7. Restart your computer to complete the process. Once complete, the Index will have been moved from the C:\ to the E:\ drive.
For more assistance contact Technical Support here.

Thursday, February 23, 2012

Tech Tip of the Day: How to save space on Solid State Drives (SSDs) - Part Three: System Restore

Description: This is a technical article on to the topic of saving space on Solid State Drives. Part three covers limiting the amount of space available for System Restore.

The purpose of this article series is to show how to save space on Solid State Drives, which are typically smaller than standard hard drives. In this article we will limit the amount of space used by System Restore to free up (and prevent further use by System Restore) space on your solid state drive.

System Restore
System Restore is a troubleshooting feature, designed to roll your computer's configuration back to a previous date while not affecting your files. What we will do is limit the ability of System Restore to save restore points, so the end result is instead of being able to restore the computer by a month or more, you will only be able to restore it by a week or so.
  1. Go to Start, right-click on Computer and choose Properties.

    Properties

  2. On the left in this new window, choose System Protection.
    • Note: Approve or allow any permission dialogues.

    system protection

  3. On this new window, select the Local Disk (C:) and choose Configure.

    configure

  4. On this page, you can change the system restore settings or even turn off the feature completely to save the maximum amount of space. We do not recommend turning it off completely unless you are an advanced user who runs regular system image backups.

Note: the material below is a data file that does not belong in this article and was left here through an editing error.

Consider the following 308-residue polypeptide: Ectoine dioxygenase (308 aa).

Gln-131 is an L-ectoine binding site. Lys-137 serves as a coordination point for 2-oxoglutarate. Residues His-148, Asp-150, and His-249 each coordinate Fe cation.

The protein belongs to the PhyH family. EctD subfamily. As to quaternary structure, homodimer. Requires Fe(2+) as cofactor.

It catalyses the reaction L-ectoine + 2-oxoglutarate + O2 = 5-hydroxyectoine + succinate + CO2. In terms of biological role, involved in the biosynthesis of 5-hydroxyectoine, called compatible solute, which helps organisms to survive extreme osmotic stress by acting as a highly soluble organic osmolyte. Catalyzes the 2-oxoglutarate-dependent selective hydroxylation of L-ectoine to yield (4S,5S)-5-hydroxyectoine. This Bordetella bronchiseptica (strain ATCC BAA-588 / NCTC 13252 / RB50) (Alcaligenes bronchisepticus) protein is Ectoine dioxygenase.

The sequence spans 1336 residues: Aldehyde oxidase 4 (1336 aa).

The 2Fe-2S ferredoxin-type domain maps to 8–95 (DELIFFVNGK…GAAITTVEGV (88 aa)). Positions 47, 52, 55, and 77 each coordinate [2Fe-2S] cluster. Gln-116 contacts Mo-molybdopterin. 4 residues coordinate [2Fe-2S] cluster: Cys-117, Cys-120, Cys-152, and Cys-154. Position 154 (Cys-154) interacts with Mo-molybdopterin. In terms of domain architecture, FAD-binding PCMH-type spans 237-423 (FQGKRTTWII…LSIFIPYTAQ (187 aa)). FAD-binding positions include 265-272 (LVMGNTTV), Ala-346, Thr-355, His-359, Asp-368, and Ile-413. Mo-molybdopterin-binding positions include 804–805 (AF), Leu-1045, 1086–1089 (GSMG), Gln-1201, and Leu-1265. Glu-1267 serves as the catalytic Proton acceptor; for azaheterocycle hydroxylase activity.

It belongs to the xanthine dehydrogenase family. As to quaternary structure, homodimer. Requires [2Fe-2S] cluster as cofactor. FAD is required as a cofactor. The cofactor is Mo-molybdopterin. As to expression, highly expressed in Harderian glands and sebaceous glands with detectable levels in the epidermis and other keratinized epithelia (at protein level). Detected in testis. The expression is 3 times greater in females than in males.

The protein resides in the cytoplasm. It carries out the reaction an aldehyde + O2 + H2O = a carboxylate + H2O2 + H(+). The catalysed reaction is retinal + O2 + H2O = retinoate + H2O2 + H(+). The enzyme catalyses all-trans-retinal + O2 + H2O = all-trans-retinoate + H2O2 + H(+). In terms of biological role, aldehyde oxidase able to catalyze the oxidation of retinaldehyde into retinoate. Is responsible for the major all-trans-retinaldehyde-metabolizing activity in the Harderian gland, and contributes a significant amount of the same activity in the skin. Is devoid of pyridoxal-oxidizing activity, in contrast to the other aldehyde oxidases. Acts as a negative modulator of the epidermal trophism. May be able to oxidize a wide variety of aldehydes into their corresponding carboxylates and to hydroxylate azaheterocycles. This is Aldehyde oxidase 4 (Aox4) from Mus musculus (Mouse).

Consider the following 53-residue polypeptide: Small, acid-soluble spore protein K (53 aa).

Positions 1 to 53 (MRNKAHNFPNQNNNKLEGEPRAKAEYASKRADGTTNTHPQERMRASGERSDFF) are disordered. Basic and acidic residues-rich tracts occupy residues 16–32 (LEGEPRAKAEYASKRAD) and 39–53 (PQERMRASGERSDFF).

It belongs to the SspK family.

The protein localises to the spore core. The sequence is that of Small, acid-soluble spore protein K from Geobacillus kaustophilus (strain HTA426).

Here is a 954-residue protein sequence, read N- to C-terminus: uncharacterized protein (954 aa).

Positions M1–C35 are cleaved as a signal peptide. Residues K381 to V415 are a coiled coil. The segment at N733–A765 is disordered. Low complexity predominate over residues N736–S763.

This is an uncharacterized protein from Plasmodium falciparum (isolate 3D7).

system restore settings

  5. You can see the current usage, and select the Max Usage option here, as well as delete previous restore points. It is recommended to leave at least 1.5GB to 2GB of space. Once finished, choose Apply to make the changes.

    Apply

  6. Restart the computer to complete the process.
For more assistance contact Technical Support here.

Wednesday, February 22, 2012

Tech Tip of the Day: How to save space on Solid State Drives (SSDs) - Part Two: Disable Hibernation

**EDITED**


Description: This is a technical article on to the topic of saving space on Solid State Drives. Part Two covers disabling Hibernation mode, which will free up several gigabytes of space on most systems.

The purpose of this article series is to show how to save space on Solid State drives, which are typically smaller than standard hard drives. In this second article we will be disabling Hibernation Mode, which saves several gigabytes of space by removing the hibernation file, which is typically 75% as big as your total system RAM. In other words, if you have 4GB of ram, the hibernation file will be about 3GB in size.

Netbook and Notebook Users
Hibernation is a commonly used feature for notebooks to save battery, and typically is the "go-to" mode for laptops when the battery is running low. If you are using a notebook or netbook, we do not recommend disabling hibernation.

Hibernation File
Let's start by seeing how much space the hibernation file takes up on the system, and then remove it. Note that this document uses the command line. Be sure to enter only and precisely the commands as they are displayed in this document. Failure to do so could result in damage to your system.